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Tom Cruise is famous for his acting. Barack Obama is famous for his politics. It is common for celebrities to go to jail.

Using the adjectives “common,” “popular,” and “famous” are often some of the most confusing to use. I hear even the most advanced students have difficulty choosing one of these to use in conversation. Here is a way to easily remember the differences, so next time you know exactly how to describe something:

Occuring Often. dOne Often. Ordinary.
The letter “O” is common in the description for “common.” The letter “O” occurs often in the description for “common.”
Do you see how easy it is to remember? Now, let’s try some real-life examples:
♦ Train delays are not common in Japan.
♦ Ramen shops are common in Japan.
liked by many PeoPle.
P‘s” are PoPular with the PeoPle learning English. Just remember- if its PoPular, many PeoPle like it.
♦ Fast Food restaurants are popular in the United States; a lot of people eat there every day.
♦ Recently, Hybrid cars have become popular. Everyone wants to own one.
known about (by many people).
If something is famous, is is known about by many people. The people may not like it, but they know about it. Its famOUs.
♦ England is famous for its tea and biscuits. (Many people know about its tea and biscuits. People may or may not like the tea and biscuits, but it doesn’t matter- they are famous because people know about them.)
♦ Apple is a famous computer company.
So, here is an example using all words and showing their unique meanings:
Justin Beiber was a popular pop artist. (Many people liked him.) Now, he is famous for going to jail (He is not necessarily liked for this). It is common for celebrities to go to jail. (Celebrities often go to jail.)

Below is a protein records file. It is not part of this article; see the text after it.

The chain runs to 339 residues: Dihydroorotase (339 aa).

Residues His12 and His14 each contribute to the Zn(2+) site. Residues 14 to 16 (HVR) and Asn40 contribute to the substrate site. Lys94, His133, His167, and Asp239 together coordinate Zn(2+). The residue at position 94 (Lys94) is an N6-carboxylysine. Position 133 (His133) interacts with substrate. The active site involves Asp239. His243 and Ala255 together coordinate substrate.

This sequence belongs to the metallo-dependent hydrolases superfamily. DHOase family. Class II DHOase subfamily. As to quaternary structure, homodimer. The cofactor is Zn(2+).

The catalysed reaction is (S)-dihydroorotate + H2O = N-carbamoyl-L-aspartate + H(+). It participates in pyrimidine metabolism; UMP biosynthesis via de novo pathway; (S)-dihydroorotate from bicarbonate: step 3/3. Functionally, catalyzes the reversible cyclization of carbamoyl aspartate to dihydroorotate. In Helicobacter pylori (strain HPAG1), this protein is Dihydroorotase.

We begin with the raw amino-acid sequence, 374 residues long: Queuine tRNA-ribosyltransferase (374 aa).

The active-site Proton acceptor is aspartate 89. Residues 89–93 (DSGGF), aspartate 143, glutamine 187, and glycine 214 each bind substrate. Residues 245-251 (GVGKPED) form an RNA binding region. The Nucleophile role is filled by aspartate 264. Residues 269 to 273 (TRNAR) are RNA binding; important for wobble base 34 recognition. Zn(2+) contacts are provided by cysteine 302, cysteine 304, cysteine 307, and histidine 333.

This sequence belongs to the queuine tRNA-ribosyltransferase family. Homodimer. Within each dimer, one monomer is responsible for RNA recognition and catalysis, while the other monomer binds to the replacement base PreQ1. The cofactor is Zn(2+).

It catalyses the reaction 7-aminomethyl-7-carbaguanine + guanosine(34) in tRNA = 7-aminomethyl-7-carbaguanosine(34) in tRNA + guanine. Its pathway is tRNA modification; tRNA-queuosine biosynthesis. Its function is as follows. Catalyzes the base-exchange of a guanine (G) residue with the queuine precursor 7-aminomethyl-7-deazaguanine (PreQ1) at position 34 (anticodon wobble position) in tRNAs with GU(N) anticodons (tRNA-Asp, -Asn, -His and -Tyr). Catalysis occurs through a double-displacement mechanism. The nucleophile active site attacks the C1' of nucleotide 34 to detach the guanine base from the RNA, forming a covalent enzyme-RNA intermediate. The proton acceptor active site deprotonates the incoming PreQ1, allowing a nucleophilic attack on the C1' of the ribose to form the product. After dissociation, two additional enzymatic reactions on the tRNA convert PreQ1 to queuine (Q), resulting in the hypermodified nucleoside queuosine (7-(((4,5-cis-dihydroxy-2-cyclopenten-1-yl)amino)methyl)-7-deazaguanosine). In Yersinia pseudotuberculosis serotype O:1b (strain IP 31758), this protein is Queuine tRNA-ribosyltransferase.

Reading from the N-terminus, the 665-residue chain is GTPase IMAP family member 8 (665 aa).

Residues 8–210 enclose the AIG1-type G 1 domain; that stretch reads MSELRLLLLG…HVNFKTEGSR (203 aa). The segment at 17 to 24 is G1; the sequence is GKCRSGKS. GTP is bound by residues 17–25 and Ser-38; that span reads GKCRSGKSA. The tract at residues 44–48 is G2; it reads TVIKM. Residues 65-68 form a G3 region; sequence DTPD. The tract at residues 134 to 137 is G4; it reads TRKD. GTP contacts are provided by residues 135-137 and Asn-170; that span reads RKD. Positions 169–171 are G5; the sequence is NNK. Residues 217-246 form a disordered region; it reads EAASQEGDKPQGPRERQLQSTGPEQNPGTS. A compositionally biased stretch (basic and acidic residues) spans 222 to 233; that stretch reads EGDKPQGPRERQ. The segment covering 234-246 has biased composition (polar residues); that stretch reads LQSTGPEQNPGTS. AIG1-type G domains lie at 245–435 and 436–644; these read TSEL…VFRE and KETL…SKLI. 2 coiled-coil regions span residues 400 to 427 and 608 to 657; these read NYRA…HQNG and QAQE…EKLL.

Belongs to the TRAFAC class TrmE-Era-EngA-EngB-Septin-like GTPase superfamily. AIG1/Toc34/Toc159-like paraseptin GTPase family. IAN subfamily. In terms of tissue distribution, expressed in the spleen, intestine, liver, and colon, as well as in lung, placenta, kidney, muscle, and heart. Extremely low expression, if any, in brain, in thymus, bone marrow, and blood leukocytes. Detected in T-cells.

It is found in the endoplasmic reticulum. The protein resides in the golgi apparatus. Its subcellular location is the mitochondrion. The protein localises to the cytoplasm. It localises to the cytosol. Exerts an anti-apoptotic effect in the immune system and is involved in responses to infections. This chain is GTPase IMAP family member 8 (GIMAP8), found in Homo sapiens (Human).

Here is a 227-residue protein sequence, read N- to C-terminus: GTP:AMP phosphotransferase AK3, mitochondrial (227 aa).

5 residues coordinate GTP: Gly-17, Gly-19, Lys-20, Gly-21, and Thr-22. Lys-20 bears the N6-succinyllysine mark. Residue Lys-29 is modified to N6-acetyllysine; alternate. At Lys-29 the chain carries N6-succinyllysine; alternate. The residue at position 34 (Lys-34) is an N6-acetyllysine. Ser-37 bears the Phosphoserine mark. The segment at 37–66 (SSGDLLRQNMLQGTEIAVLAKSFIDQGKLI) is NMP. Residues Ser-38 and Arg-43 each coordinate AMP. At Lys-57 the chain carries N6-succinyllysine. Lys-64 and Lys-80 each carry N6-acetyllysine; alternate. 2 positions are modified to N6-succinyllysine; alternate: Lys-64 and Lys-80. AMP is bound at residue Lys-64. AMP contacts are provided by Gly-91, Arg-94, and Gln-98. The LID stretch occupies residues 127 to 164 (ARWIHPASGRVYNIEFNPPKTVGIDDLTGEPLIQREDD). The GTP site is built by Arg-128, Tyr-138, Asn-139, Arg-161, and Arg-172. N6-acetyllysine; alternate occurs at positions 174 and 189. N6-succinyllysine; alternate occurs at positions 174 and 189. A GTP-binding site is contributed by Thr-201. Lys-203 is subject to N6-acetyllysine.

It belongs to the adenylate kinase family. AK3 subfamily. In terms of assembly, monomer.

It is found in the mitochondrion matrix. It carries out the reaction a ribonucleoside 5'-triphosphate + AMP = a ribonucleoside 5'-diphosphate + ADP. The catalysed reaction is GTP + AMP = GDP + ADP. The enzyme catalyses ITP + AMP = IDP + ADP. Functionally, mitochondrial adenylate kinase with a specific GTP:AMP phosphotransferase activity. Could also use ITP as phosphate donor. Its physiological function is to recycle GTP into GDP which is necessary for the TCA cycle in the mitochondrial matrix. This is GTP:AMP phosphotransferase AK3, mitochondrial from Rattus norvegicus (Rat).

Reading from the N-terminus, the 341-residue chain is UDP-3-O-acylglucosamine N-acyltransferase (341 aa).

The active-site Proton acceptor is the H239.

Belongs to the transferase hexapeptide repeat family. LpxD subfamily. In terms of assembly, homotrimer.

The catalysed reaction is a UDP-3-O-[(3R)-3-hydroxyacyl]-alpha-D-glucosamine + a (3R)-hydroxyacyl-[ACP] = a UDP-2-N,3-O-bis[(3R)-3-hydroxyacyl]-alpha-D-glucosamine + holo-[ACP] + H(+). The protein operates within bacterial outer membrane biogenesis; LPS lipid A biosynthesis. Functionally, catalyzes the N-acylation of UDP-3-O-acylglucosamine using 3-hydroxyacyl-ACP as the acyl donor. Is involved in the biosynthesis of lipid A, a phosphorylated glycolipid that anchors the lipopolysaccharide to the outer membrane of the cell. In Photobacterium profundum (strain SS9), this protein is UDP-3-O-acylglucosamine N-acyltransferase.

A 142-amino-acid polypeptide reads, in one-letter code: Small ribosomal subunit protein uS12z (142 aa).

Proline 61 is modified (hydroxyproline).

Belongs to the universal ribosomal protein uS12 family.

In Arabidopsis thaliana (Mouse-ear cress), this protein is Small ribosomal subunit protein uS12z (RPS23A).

Now that you have an easy way to remember the meanings, what are some ways that you can use common, popular, and famous in a sentence?

How the turntables…

I usually write my daily idiom only on my English Facebook page as a short, simple way to remember them. However, today’s idiom is very easy to remember, thanks to a funny clip from one of my favorite TV shows!


*turn the tables (on someone)*

To change a situation so that you now have an advantage over someone who previously had an advantage over you.

“Michael turned the tables on his demanding boss by bringing his successful co-workers to the office.”

Watch the following video about Michael Scott on the hit show “The Office.” In this episode, he changed jobs because of a disagreement, and wanted to show his old boss how “the tables had turned” (meaning, his boss had the advantage, but now Michael has the advantage. The tables have turned on his boss). He tries to say “How the tables have turned!” Instead, he makes a mistake:

“Michael Scott paper company to see Mr. David Wallace. I believe we’re expected. Well, well, well; how the turntables…”

As you can see, even native English speakers make mistakes with idioms! Its not so terrible, but it does make the situation a lot funnier like in this TV show. So now, maybe next time you won’t forget how to say “How the tables have turned!” like Michael did. Don’t be like Michael, learn from him mistakes. He makes a lot of them.

Tips on making “small talk”

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For the majority of my students, making “small talk,” or short conversation with strangers or co-workers, is the most difficult part about using their daily conversational English. Here are some tips that I have found useful when making small talk:

1) Talk about the weather.
This one seems to be common in most cultures. Some examples are,